miércoles, 20 de julio de 2016

NIOSH’s Engineering Controls Database | NIOSH Science Blog | Blogs | CDC

NIOSH’s Engineering Controls Database | NIOSH Science Blog | Blogs | CDC

Centers for Disease Control and Prevention. CDC twenty four seven. Saving Lives, Protecting People

NIOSH’s Engineering Controls Database

Posted on  by Brennan Lockwood and Trudi McCleery, MPH


The hierarchy of controls shows us that engineering controls can protect workers by eliminating or reducing hazardous conditions to acceptable exposure levels. The idea behind the hierarchy is that the control methods at the top of the graphic are potentially more effective and protective than those at the bottom. Following the hierarchy of controls can lead to safer systems, where the risk of illness or injury has been substantially reduced.  Examples of controls include elimination, substitution, local exhaust ventilation to capture and remove airborne emissions, or machine guards to protect the worker. Well-designed engineering controls can be highly effective in protecting workers. Controls generally do not interfere with worker productivity or personal comfort and make the work easier to perform rather than more difficult. The initial cost of engineering controls can be higher than some other protective methods, but over the longer term, operating costs are frequently lower, and in some instances, can provide a cost savings. The new NIOSH Engineering Controls Database provides information on effective engineering controls.  You can search by occupation or work process to find a solution that may work to control the exposure in your workplace.
Since the Occupational Safety and Health Act was established in 1970, NIOSH has been developing valuable information, best practices and guidance on engineering control technologies tested during laboratory and field research. These control technologies have been published in a variety of reports, publications and journal articles, but never in a single repository. Most of these publications are accessible through the NIOSH website; however, to have found the design and operating specifications of an engineering control, you must have (1) known that they exist, (2) known where to search, (3) known exact keywords to use in your search, and (4) read through sometimes lengthy, comprehensive reports to find the details on the control. To make the control information more accessible, a database was created to collectively house all the engineering control material. The database is easy to search, and the control pages are easy to read and understand.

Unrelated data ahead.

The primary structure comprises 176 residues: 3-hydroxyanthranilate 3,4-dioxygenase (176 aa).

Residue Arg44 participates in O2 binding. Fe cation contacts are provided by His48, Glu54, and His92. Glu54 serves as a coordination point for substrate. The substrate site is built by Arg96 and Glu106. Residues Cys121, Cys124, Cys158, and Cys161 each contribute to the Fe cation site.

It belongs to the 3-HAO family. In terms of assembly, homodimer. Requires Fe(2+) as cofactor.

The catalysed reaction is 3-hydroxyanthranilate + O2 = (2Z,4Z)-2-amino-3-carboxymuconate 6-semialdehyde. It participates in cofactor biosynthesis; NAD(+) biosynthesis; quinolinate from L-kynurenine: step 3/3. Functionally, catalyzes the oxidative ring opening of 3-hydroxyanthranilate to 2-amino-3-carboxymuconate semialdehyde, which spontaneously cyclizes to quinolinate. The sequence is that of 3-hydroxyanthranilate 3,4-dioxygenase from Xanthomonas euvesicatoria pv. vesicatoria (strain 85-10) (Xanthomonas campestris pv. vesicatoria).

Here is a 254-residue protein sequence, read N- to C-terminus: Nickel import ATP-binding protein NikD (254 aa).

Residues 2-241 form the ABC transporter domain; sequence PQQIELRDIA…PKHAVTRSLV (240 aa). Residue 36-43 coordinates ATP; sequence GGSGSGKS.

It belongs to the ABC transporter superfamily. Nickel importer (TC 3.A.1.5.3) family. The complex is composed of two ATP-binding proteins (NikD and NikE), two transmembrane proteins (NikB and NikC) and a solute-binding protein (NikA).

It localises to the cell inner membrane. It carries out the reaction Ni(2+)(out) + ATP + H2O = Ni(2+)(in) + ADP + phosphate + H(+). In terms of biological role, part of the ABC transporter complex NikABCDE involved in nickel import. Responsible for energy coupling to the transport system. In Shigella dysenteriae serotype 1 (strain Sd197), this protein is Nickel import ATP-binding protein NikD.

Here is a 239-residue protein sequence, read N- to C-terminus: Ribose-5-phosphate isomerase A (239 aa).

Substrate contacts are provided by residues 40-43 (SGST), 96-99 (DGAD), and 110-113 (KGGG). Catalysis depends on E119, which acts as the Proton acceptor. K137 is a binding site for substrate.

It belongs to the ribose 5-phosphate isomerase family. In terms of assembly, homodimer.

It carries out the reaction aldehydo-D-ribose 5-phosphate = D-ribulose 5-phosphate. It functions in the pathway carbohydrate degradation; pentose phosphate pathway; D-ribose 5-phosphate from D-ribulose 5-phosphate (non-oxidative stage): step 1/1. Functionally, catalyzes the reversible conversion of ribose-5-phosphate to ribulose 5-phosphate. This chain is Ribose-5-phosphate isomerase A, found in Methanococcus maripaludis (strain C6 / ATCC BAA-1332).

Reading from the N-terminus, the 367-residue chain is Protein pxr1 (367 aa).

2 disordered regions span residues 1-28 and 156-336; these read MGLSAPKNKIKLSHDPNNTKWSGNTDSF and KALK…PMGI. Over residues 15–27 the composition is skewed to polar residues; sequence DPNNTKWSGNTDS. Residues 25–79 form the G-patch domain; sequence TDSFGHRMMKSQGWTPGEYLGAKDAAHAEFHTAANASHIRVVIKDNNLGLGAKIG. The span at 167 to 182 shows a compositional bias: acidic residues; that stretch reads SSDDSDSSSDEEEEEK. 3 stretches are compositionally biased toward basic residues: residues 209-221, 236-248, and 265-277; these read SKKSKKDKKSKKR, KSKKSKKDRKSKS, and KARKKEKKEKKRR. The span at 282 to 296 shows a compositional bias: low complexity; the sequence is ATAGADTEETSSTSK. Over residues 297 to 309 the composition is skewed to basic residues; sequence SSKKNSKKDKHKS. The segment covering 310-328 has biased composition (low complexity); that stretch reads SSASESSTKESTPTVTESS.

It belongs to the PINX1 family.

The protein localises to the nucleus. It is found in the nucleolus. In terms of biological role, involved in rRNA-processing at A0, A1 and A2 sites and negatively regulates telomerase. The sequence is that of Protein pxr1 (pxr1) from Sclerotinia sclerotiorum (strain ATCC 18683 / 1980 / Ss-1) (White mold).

The NIOSH Engineering Control Database contains summaries and schematics/pictures of the controls and details about their effectiveness. The objective of the database is to provide basic information on engineering control technologies as well as deliver information to users who need engineering control solutions to reduce or eliminate worker exposures. The database contains only previously published material authored by NIOSH researchers. All database entries have been reviewed and edited by subject matter experts for accuracy. Please submit your comments or questions below or emailecd@cdc.gov.
Brennan Lockwood, Pathways Summer Student, is a Health Administrative Assistant in the NIOSH Division of Applied Research and Technology.
Trudi McCleery, MPH, is a health communication specialist in the NIOSH Division of Applied Research and Technology.
Posted on  by Brennan Lockwood and Trudi McCleery, MPH

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